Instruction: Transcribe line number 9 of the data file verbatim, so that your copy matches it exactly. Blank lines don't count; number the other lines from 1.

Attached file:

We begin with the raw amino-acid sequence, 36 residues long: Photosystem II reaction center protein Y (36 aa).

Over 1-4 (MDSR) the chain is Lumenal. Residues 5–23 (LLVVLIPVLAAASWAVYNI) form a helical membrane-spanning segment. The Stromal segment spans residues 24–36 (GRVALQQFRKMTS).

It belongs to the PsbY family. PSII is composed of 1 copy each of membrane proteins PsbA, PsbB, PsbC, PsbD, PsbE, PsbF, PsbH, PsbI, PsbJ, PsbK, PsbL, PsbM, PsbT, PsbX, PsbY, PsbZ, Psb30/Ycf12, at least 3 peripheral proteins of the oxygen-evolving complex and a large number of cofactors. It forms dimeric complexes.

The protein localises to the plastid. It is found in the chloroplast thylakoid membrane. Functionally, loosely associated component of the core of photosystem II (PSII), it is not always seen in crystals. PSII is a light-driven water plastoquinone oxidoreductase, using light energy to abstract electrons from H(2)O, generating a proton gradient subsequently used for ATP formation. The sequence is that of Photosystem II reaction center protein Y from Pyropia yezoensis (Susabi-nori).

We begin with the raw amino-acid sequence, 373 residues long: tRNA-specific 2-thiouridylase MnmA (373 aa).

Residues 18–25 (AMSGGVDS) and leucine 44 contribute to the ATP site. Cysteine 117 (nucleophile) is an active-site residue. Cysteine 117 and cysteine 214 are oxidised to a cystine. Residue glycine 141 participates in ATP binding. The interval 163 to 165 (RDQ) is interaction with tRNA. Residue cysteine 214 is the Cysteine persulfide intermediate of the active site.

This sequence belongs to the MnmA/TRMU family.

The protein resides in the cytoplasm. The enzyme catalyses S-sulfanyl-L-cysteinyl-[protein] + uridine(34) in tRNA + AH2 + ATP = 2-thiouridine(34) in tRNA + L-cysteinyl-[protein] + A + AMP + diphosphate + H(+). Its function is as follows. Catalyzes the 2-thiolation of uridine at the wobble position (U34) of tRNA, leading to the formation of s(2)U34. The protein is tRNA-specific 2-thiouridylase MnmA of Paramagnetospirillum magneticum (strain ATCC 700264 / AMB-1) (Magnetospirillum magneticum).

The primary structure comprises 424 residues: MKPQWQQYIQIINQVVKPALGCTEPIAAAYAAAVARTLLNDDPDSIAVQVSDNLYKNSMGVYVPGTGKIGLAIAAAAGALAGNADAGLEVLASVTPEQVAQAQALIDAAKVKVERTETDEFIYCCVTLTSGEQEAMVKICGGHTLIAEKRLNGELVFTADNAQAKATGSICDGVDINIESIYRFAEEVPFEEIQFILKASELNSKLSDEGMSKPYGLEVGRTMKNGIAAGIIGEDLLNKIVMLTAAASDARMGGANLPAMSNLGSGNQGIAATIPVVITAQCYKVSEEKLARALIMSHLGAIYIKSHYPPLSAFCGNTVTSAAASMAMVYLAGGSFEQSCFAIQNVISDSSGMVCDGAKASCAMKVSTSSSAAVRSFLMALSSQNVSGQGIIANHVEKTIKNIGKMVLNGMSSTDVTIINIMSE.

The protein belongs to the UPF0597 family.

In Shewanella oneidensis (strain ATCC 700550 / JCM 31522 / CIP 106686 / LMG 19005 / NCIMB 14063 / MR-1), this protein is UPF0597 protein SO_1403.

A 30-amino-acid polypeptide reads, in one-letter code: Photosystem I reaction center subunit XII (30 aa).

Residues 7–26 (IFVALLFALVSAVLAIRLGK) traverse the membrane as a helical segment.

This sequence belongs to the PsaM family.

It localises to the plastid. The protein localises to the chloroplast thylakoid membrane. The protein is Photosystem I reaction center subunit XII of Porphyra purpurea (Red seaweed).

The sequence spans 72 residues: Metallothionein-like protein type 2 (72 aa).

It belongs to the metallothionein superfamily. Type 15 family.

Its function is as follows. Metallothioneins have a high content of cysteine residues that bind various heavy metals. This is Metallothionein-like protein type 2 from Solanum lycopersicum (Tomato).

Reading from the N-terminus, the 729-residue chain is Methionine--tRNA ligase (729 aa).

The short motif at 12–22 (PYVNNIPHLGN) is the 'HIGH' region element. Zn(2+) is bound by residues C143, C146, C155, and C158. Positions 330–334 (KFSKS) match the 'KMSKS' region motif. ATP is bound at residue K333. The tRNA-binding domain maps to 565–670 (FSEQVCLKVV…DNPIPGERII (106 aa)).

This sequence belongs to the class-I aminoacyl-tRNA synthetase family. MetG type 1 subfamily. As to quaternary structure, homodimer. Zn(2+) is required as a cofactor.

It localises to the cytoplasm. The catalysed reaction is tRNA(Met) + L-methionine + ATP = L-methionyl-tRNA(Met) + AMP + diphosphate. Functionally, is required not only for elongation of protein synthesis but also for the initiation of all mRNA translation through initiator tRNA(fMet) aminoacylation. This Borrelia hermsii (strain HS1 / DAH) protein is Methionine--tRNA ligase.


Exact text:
The primary structure comprises 424 residues: MKPQWQQYIQIINQVVKPALGCTEPIAAAYAAAVARTLLNDDPDSIAVQVSDNLYKNSMGVYVPGTGKIGLAIAAAAGALAGNADAGLEVLASVTPEQVAQAQALIDAAKVKVERTETDEFIYCCVTLTSGEQEAMVKICGGHTLIAEKRLNGELVFTADNAQAKATGSICDGVDINIESIYRFAEEVPFEEIQFILKASELNSKLSDEGMSKPYGLEVGRTMKNGIAAGIIGEDLLNKIVMLTAAASDARMGGANLPAMSNLGSGNQGIAATIPVVITAQCYKVSEEKLARALIMSHLGAIYIKSHYPPLSAFCGNTVTSAAASMAMVYLAGGSFEQSCFAIQNVISDSSGMVCDGAKASCAMKVSTSSSAAVRSFLMALSSQNVSGQGIIANHVEKTIKNIGKMVLNGMSSTDVTIINIMSE.